Lapland longspur

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Lapland longspur
Lapland Longspur - Calcarius lapponicus - Sportittlingur 1.jpg
Scientific classification edit
Kingdom: Animalia
Phylum: Chordata
Class: Aves
Order: Passeriformes
Family: Calcariidae
Genus: Calcarius
C. lapponicus
Binomial name
Calcarius lapponicus
(Linnaeus, 1758)
Calcarius lapponicus map.svg

Fringilla lapponica Linnaeus, 1758

The Lapland longspur (Calcarius lapponicus), also known as the Lapland bunting, is a passerine bird in the longspur family Calcariidae, a group separated by most modern authors from the Fringillidae (Old World finches).


The English name refers to the long hind claws.[2] The genus name Calcarius is from Latin calcaria, "spurs", and the specific lapponicus refers to Lapland.[3]


The Lapland longspur is a robust bird, with a thick yellow seed-eater's bill. The summer male has a black head and throat, white eyestripe, chestnut nape, white underparts, and a heavily streaked black-grey back. Other plumages have a plainer orange-brown head, a browner back and chestnut nape and wing panels.

Distribution and habitat[edit]

It breeds across Arctic Europe and Asia and in Canada and the northernmost United States. It is migratory, wintering in the Russian steppes, the southern United States, Northern Scandinavian arctic areas and down to coastal Southern Sweden, Denmark and Great Britain. This is the only Eurasian species of the longspur buntings, and while it probably did not evolve there, it has been present in Eastern Europe for at least about 30,000 years.[4]



The most common flight call is a hard "prrrrt" usually preceded by a more nasal "teeww". When breeding, it also makes a softer "duyyeee" followed by a pause and a "triiiuuu"; both sounds alternate.


It breeds in wet areas with birch or willow, and or bare mountains, and winters on cultivated land or coasts. The bird is often seen close to the tree line, and likes to feed in mixed-species flocks in winter. Its natural food consists of insects when feeding young, and otherwise seeds. The nest is on the ground. 2–4 eggs are laid.

Food habits[edit]

Sitting on a dead cow parsnip, Buldir Island, Alaska

The food habits of the Lapland longspur are quite simple: mostly seeds in winter and arthropods in the summer, when they are in activity.[5]

During the winter, the longspur feeds on seeds. They pick them on the ground, rarely feeding directly on plants. They will forage around the same area for a period varying between a few minutes and an hour, then fly away looking for a new foraging area. Their seed diet is composed mainly of seeds from grass, foxtail, cultivated millet, crabgrass and wheat.[5] During the breeding season, the birds migrate to the north, where their diet switches to arthropods. Nestlings are only fed arthropods, which also constitute the diet of the parents at that time of the year (June to July). The birds often catch insects in mid-air, but do forage through vegetation when climatic conditions prevent the insects from flying.[6] Longspurs can consume between 3000 and 10,000 prey items (insects or seeds) per day, depending on their energy needs. Dipteran larvae and adults form the major part of their insectivorous diet.[7]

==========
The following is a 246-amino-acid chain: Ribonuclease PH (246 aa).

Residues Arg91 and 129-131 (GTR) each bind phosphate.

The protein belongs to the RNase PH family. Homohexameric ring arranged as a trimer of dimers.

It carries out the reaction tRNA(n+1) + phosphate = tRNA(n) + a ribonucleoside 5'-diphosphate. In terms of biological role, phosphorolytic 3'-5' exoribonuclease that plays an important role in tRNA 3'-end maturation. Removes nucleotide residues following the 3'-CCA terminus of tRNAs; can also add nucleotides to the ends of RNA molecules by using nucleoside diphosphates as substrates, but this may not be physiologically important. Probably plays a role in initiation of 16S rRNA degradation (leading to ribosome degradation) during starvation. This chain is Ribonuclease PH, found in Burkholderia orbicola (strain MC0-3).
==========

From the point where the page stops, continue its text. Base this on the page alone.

1. ^ BirdLife International (2012). "Calcarius lapponicus". IUCN Red List of Threatened Species. Version 2013.2. International Union for Conservation of Nature. Retrieved 26 November 2013.
  2. ^ "Long". Oxford English Dictionary (3rd ed.). Oxford University Press. September 2005. (Subscription or UK public library membership required.)
  3. ^ Jobling, James A. (2010). The Helm Dictionary of Scientific Bird Names. London, United Kingdom: Christopher Helm. pp. 84, 219. ISBN 978-1-4081-2501-4.
  4. ^ Tomek, Teresa; Bocheński, Zygmunt (2005). "Weichselian and Holocene bird remains from Komarowa Cave, Central Poland". Acta zoologica cracoviensia. Institute of Systematics and Evolution of Animals, Polish Academy of Sciences. 48A (1–2): 43–65. doi:10.3409/173491505783995743.
  5. ^ a b Gabrielson, Ira Noel (1924). "Food habits of some winter bird visitants". U.S. Department of Agriculture Bulletin (1249).
  6. ^ Watson, Adam (1957). "Birds of the Cumberland Peninsula, Baffin Island". The Canadian Field-Naturalist. 71 (3): 87–109.
  7. ^ Custer, Thomas W.; Pitelka, Frank A. (1978). "Seasonal trends in summer diet of the Lapland longspur near Barrow, Alaska". The Condor. 80 (3): 295–301. doi:10.2307/1368039.

External links[edit]